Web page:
View Full Version : My huge shaft!

08-29-2003, 09:47 AM
Yep, I am still in a state of shock, I spoke to a guy on the phone who said he could help me out with some continuously supported bearing shaft, so i agreed to buy four 6' lengths, with two bearings per length for my planned router, for £100 GBP (~$155 US). I began to plan the router, based on HomeCNC's machine, and using aluminium extrusion, as per Balsamans machine. but I took delivery of these things today, and they are like the incredible hulk of the shaft world! The shaft is 40mm diameter, the supports stand another 40mm tall, and a massive 80mm wide, and they weigh a huge 25Kg (55lb) per shaft!
So my questions are:
What would be the best way to mount these suckers? They need no support on the long axis, but will 1/2" aluminium gantry be sturdy enough to carry the weight of the x axis? I have no room for a huge router, so I will need to cut one of the shafts in two, to give me two 3' rails for the x axis, so can it be cut? I'm thinking grinder or hacksaw, or should I enlist the help of a pro? Please excuse my ignorance, I have never had to deal with anything as huge as these, so any thoughts would be great!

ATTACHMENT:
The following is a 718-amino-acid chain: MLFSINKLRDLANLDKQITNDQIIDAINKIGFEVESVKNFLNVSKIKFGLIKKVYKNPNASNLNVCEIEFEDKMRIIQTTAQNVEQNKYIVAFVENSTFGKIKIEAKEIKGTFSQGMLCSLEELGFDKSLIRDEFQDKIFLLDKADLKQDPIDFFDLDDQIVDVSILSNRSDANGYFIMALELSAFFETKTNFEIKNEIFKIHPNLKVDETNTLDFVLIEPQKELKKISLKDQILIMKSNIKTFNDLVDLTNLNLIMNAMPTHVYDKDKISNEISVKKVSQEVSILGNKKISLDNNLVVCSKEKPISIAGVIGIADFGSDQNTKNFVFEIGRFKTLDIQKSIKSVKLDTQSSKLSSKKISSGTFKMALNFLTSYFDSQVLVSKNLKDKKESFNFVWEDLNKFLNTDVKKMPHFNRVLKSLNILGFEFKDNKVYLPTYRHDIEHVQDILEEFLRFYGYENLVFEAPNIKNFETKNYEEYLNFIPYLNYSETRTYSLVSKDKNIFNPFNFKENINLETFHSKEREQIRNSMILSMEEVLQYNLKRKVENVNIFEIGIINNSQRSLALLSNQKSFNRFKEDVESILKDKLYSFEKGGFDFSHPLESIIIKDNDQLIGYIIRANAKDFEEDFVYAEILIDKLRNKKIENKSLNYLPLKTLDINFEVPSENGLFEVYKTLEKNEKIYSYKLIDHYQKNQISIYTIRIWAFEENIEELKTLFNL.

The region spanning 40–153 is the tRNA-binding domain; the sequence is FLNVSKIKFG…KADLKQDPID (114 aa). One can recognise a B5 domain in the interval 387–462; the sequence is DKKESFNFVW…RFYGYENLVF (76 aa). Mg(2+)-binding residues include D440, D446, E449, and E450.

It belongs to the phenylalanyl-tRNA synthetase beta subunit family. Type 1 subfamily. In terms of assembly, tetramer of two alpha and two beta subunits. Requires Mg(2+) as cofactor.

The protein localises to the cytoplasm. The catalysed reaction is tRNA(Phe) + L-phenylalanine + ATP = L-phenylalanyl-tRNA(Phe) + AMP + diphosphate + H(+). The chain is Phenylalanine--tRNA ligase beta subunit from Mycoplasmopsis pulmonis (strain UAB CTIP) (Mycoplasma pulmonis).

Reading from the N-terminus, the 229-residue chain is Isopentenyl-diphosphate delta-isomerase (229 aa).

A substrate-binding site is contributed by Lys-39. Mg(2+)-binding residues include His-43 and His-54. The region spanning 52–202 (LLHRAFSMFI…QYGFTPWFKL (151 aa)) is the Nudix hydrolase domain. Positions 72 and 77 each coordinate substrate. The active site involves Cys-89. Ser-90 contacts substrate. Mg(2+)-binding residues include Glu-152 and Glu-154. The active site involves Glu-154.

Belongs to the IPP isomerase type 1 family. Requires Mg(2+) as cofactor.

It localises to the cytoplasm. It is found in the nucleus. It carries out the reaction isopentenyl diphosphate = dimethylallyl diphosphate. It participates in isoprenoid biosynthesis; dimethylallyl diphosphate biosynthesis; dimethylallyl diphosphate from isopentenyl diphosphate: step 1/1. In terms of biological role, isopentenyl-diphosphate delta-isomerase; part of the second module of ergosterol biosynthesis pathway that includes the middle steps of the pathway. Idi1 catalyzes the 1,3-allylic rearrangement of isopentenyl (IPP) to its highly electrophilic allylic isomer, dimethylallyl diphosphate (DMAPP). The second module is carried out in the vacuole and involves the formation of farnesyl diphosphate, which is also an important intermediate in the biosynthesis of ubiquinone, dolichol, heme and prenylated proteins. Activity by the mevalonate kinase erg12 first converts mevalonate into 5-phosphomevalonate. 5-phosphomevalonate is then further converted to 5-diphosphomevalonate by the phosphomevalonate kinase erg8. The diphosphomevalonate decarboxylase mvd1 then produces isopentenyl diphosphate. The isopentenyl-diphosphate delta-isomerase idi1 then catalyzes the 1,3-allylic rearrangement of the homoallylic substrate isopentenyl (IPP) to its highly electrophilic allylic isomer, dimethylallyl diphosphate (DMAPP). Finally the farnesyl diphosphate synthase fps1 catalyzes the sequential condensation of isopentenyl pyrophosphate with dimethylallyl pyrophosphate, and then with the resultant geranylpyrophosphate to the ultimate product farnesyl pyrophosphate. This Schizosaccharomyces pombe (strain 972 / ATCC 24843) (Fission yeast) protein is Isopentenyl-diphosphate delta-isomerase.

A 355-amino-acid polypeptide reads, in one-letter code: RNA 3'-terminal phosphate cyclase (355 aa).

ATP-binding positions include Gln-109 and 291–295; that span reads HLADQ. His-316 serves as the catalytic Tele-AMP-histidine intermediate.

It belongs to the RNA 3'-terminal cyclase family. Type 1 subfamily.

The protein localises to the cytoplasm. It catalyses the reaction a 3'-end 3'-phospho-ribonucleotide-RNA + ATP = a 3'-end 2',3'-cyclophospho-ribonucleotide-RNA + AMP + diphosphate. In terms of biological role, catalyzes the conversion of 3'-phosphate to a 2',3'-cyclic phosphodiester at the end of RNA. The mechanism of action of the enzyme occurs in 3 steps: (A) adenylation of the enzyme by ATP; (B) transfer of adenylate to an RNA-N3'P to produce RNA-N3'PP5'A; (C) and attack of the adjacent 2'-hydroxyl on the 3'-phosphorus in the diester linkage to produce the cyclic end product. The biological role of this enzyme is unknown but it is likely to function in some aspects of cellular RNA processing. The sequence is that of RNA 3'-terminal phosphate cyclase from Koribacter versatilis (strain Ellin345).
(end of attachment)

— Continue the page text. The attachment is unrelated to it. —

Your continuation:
08-29-2003, 10:35 AM
Excellent price on those rails and bearings! Sounds like they will stiffen up your assembly nicely.:D

Most likely the rails are hard. You may find that you can cut them with a hack saw but I would perfer an abrasive cut-off saw. A lot less sweat there...;) Good luck on your machine! What kind of working envelope are you shooting for?

08-29-2003, 10:46 AM
I am aiming for 4' x 2'6" of travel, so with these big rails, I figure around 5' x 3' of rail should do it. Shame to cut them really, but I just don't have the space for a bigger machine! I don't have an abrasive cut-off saw, so maybe an abrasive disk in an angle grinder would do it?

08-29-2003, 11:27 AM
I've done that. Except that I went through 5 wheels as my grinder didn't have the speed or stability to cut my rails efficently. I would advise you make sure the wheel diameter is such that the rim speed is at the proper speed (my mistake) and that you hold the grinder using a lot of brute force!:rolleyes: I broke 2 wheels when they caught an edge and skewed the grinder abruptly. Worked out though. - Doug

08-29-2003, 02:54 PM
Take them down to the local steel yard and ask nicely if you can get them cut. Cuts usually aren't expensive. You'll get a lot nicer looking cut, and it may even take less time.